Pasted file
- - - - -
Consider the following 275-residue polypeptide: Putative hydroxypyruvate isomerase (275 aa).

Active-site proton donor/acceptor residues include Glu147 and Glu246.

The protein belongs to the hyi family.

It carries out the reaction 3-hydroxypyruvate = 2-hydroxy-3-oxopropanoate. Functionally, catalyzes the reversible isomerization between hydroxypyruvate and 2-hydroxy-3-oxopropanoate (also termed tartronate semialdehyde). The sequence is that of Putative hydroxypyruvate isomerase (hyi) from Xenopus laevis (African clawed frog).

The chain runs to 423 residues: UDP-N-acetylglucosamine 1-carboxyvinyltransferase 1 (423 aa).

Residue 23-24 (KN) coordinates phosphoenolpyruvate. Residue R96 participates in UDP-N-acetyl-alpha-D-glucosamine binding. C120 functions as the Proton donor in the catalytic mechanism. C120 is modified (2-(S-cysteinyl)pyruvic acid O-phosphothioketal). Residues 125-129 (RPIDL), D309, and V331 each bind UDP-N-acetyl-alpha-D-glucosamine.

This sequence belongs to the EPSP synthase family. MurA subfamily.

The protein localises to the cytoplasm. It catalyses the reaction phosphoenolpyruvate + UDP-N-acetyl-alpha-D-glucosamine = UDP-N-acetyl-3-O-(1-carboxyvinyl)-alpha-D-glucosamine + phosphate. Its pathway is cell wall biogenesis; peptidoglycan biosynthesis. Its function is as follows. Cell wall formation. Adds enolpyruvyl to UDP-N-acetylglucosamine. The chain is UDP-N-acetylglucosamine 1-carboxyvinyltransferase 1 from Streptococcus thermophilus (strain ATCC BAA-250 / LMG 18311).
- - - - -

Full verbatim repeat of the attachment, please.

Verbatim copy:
Consider the following 275-residue polypeptide: Putative hydroxypyruvate isomerase (275 aa).

Active-site proton donor/acceptor residues include Glu147 and Glu246.

The protein belongs to the hyi family.

It carries out the reaction 3-hydroxypyruvate = 2-hydroxy-3-oxopropanoate. Functionally, catalyzes the reversible isomerization between hydroxypyruvate and 2-hydroxy-3-oxopropanoate (also termed tartronate semialdehyde). The sequence is that of Putative hydroxypyruvate isomerase (hyi) from Xenopus laevis (African clawed frog).

The chain runs to 423 residues: UDP-N-acetylglucosamine 1-carboxyvinyltransferase 1 (423 aa).

Residue 23-24 (KN) coordinates phosphoenolpyruvate. Residue R96 participates in UDP-N-acetyl-alpha-D-glucosamine binding. C120 functions as the Proton donor in the catalytic mechanism. C120 is modified (2-(S-cysteinyl)pyruvic acid O-phosphothioketal). Residues 125-129 (RPIDL), D309, and V331 each bind UDP-N-acetyl-alpha-D-glucosamine.

This sequence belongs to the EPSP synthase family. MurA subfamily.

The protein localises to the cytoplasm. It catalyses the reaction phosphoenolpyruvate + UDP-N-acetyl-alpha-D-glucosamine = UDP-N-acetyl-3-O-(1-carboxyvinyl)-alpha-D-glucosamine + phosphate. Its pathway is cell wall biogenesis; peptidoglycan biosynthesis. Its function is as follows. Cell wall formation. Adds enolpyruvyl to UDP-N-acetylglucosamine. The chain is UDP-N-acetylglucosamine 1-carboxyvinyltransferase 1 from Streptococcus thermophilus (strain ATCC BAA-250 / LMG 18311).